Other printed items in postcard format are checkpoint passes, issued in order to allow locals to reach their homes or working places with ease. Checkpoints were a vital method of controlling the city, and most civilian casualties occurred when people refused to stop for verifications. Several such passes survive to this day, some in great condition, as they were preserved and cherished as family treasures by many Dubliners. Their value depends not just on the preservation status, but also on the signatures and other information they depict, as some can be used to shed some light on the whereabouts of the key players from the events of 1916.

1916 Newspaper Copies

The modern reader has access to a wide range of copies that were available on the 1916 newspaper stand, and, more importantly, to the papers that weren't readily available at the street corners, and were distributed by underground networks. It's also interesting to follow the evolution of a 1916 newspaper and see how the tone and the attitude shifted in the following years – in the mainstream publications, of course, since those that took a nationalist stand vanished soon after the Easter Rising, with many of the editors being among those executed.

A 1916 newspaper continues to be published to this day: The Irish Independent, which is currently Ireland's leading daily. It was founded in 1905 by William Martin Murphy, an Irish nationalist, who was actually more concerned about protecting his business interests, than about national and political issues. On the 4th of May, 1916, The Irish Independent called the Easter Rising “insane and criminal”, “a miserable fiasco leaving behind its trail of woe and horror”, and called for the execution of its leaders. The Independent's tough stance was related to the fact that James Connolly, a prominent leader of the rising, had previously led a strike against one of Murphy's companies.

Another pro-Union 1916 newspaper, The Irish Times, referred to the martial law enforced by the British as “a blessing to us all”, bringing “real security of life and property”, and asked its readers to stay indoors and read Shakespeare for the next few days. The Belfast Newsletter openly accused the government of taking part in a “disgraceful and dishonorable act”, linking the Easter Rising to an international plot aimed at ending the US neutrality and getting America involved in World War I.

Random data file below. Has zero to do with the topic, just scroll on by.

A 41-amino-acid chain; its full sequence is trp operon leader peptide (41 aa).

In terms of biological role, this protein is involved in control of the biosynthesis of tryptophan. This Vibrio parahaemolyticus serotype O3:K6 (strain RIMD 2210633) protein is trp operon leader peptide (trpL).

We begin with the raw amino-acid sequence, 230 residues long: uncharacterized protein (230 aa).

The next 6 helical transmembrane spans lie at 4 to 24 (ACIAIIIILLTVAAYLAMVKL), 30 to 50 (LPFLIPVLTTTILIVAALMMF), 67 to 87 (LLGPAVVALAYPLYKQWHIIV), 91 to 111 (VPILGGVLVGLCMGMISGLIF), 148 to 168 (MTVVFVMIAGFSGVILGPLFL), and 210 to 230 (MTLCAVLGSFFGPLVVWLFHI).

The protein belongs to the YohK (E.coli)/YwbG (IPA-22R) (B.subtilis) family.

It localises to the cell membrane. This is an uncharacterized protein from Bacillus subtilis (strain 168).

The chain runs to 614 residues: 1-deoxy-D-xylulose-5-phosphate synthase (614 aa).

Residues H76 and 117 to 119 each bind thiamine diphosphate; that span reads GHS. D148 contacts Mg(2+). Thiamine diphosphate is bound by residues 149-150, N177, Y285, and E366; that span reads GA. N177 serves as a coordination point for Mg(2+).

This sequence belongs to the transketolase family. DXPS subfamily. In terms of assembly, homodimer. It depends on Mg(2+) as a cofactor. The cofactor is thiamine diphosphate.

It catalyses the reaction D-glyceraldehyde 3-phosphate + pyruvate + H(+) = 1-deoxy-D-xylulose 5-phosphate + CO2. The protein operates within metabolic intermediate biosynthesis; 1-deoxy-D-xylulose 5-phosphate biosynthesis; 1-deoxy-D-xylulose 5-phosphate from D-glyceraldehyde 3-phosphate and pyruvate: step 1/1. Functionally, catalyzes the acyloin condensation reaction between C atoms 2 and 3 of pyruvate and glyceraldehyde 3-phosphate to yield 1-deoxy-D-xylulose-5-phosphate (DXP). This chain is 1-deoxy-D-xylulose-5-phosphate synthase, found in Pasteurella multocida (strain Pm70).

Over time, the mainstream newspapers have changed their stance about the Irish Independence movement on more than one occasion, and, depending on the current political events, the actors of 1916 were described as national heroes or short-sighted adventurers. Perhaps the most reasonable conclusion came from The Irish Times, in an edition from the 14th of April 1966, which commemorated the Easter Rising: “It has been said ever so often that the Irish should forget their history. This is not true. They should read enough of it to be able to discern truth from propaganda.” And the only way to separate truth from propaganda is to read what both sides had to say, so let's have a look at the nationalist publications as well.

A copy of a nationalist 1916 newspaper is far rarer than that of a pro-Union one, and one can immediately notice the lower quality of the graphics and printing. Such papers were not published regularly, and most were short-lived. Gaelic Press published The Spark, while James Connolly himself edited The Worker's Republic. Fianna Fail survived for just 11 issues – and was written mainly by one person, Terence MacSwiney. Other noteworthy titles were The Irish Volunteer, Sinn Fein, and Eire. The Irish Nation.

Rare Books, Manuscripts and Poems about the Easter Rising

Perhaps the most famous book written by an active participant in the Irish independence struggle is “My Fight for Irish Freedom”, by Dan Breen, published in 1924. Breen was not one of the prominent leaders in 1916, but he was an enrolled Irish Volunteer at the time. Later, during the War of Independence, the British authorities offered a reward for his arrest, but Breen survived and became an important political figure, until his death, in 1969.

A lot of other famous books are considered linked to the Irish independence, even if they were not actually published during the 1916 events, including a 1914 edition of Songs of Sleep and Sorrow, or the works of James Joyce. An interesting and rather unusual piece is a manuscript by John F. Kennedy, commenting on the relations between Ireland and the US, which has been estimated at over $20,000.

Last but not least, the 1916 Easter Rising inspired a lot of poems, epigrams, ballads, and songs, some of which continue to be sung to this day. The most famous of them is, of course, Easter, 1916, by W. B. Yeats, but perhaps a less known author sums up the events even better: Brian O’Higgins and his sarcastic “Row in the Town”.


Submit a Comment

  • kgmonline profile imageAUTHOR

    Geri MIleff 

    5 years ago from Czech Republic

    Thanks :)

  • poshcoffeeco profile image

    Steve Mitchell 

    5 years ago from Cambridgeshire

    Very interesting article. I am amazed someone from the Czech Republic knows so much about early events in Ireland. I look forward to reading more of your work. Good luck and welcome to HubPages.